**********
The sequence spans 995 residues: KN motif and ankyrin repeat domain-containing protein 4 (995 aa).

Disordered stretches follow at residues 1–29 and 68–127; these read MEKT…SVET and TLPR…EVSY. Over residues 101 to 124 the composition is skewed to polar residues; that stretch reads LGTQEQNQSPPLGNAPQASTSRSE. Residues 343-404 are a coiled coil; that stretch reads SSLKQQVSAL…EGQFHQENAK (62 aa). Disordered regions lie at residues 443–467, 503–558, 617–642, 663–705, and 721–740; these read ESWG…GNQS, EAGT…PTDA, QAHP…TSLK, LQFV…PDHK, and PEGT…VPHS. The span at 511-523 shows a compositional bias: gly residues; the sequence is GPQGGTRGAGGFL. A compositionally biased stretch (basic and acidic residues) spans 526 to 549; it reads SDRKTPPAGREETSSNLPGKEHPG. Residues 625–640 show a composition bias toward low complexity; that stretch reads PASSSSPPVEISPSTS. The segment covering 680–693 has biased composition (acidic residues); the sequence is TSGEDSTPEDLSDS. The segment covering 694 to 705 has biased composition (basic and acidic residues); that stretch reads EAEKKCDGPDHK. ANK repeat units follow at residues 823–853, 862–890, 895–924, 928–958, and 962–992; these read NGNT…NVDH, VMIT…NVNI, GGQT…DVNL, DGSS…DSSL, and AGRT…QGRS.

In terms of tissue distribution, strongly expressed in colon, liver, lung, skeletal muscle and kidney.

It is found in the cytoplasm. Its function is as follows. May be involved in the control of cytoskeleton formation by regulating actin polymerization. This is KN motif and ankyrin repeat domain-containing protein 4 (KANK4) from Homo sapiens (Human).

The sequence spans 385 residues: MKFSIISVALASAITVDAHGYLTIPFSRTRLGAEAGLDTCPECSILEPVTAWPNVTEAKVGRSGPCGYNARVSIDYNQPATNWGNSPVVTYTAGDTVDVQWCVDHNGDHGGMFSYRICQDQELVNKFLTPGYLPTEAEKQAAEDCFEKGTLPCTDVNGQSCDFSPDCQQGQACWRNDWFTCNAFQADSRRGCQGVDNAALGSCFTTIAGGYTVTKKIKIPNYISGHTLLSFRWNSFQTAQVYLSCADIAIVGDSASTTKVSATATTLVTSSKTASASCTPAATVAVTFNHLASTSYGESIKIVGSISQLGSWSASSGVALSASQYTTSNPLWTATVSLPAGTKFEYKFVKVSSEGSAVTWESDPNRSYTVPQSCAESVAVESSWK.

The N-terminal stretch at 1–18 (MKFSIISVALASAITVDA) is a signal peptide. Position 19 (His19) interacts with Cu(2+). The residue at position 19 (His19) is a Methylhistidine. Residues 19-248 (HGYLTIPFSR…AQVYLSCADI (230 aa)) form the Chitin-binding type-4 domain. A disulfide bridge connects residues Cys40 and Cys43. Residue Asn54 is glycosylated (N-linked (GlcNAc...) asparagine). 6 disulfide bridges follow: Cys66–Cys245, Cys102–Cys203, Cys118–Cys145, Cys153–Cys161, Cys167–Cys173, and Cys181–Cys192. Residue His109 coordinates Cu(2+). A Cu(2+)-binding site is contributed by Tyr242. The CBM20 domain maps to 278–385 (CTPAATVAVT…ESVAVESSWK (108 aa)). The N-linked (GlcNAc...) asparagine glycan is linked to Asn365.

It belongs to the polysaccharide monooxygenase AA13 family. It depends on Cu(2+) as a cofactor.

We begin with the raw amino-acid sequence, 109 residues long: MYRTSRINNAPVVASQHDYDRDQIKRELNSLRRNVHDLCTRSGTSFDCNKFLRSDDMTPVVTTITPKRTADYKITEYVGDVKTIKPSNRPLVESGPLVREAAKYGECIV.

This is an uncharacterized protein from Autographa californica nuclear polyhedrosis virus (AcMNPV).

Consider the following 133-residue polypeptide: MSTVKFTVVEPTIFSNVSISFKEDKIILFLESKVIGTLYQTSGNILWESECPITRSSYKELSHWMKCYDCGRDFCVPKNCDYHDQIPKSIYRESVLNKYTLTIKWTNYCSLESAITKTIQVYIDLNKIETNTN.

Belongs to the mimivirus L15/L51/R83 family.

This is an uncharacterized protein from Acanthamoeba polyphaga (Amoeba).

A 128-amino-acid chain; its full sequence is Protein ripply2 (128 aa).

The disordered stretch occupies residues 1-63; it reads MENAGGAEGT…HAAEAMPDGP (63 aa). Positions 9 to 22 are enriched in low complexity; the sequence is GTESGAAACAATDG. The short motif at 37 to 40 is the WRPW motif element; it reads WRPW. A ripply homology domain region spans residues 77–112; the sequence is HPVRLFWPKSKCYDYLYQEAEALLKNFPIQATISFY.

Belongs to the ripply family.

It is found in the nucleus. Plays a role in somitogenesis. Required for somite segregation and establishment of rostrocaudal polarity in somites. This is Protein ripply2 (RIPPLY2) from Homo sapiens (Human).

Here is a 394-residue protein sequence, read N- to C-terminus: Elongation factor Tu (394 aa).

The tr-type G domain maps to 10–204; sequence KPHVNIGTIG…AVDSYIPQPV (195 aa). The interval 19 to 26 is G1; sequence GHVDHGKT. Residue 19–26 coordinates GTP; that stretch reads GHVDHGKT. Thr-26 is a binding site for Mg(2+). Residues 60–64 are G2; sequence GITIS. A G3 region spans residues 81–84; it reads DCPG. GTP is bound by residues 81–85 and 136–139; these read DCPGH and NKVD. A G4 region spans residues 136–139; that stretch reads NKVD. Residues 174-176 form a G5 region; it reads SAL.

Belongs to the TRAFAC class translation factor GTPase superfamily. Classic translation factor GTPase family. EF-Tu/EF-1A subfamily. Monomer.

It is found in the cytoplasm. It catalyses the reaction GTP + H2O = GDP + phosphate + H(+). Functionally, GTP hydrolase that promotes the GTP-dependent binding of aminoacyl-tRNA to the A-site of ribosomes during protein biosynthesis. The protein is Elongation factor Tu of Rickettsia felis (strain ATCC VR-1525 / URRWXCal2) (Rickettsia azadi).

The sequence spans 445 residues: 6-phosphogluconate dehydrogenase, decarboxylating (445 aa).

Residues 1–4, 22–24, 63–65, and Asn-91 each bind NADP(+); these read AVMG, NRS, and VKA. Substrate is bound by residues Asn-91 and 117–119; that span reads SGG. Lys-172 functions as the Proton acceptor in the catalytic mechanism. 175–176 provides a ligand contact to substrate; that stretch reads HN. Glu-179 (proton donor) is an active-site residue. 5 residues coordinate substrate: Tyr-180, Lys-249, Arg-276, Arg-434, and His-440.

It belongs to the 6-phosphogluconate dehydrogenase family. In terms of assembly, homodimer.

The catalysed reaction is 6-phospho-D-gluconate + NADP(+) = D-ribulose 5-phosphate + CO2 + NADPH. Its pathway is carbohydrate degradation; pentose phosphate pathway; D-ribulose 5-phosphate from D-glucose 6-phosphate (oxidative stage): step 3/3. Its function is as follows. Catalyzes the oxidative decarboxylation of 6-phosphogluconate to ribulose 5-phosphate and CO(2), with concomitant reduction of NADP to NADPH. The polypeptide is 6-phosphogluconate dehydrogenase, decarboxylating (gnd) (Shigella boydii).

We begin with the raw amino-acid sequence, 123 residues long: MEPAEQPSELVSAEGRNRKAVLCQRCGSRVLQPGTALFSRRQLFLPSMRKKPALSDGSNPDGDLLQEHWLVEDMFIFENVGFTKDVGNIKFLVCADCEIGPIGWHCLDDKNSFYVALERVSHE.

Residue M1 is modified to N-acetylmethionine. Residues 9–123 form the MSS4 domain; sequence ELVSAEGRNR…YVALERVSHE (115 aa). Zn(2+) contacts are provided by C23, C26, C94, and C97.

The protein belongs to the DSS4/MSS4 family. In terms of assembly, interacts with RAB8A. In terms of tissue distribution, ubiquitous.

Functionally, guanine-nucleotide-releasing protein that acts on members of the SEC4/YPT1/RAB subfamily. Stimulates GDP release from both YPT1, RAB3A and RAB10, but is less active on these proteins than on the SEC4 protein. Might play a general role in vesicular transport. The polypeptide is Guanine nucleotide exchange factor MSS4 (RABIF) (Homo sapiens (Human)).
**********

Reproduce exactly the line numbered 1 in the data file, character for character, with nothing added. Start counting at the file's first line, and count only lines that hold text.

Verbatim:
The sequence spans 995 residues: KN motif and ankyrin repeat domain-containing protein 4 (995 aa).